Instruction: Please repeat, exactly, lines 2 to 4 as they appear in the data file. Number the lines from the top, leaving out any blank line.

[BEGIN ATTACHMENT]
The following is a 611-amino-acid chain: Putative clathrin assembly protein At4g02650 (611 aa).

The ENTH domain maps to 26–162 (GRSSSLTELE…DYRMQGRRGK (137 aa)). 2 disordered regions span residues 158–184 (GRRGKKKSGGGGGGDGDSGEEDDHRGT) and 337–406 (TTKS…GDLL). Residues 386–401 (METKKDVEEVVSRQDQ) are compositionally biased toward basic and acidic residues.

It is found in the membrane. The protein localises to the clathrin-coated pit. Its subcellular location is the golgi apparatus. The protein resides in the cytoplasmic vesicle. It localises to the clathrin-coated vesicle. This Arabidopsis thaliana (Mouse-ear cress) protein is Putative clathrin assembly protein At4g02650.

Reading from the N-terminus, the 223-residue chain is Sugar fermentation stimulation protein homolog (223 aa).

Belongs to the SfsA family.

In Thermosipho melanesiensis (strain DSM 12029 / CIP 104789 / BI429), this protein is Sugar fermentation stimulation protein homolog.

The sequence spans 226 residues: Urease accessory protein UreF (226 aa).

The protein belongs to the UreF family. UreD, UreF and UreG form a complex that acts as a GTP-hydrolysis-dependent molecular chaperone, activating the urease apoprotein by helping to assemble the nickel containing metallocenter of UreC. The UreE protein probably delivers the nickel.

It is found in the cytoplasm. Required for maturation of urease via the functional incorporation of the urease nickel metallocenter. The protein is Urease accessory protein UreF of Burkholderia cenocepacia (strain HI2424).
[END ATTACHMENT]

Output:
The ENTH domain maps to 26–162 (GRSSSLTELE…DYRMQGRRGK (137 aa)). 2 disordered regions span residues 158–184 (GRRGKKKSGGGGGGDGDSGEEDDHRGT) and 337–406 (TTKS…GDLL). Residues 386–401 (METKKDVEEVVSRQDQ) are compositionally biased toward basic and acidic residues.

It is found in the membrane. The protein localises to the clathrin-coated pit. Its subcellular location is the golgi apparatus. The protein resides in the cytoplasmic vesicle. It localises to the clathrin-coated vesicle. This Arabidopsis thaliana (Mouse-ear cress) protein is Putative clathrin assembly protein At4g02650.

Reading from the N-terminus, the 223-residue chain is Sugar fermentation stimulation protein homolog (223 aa).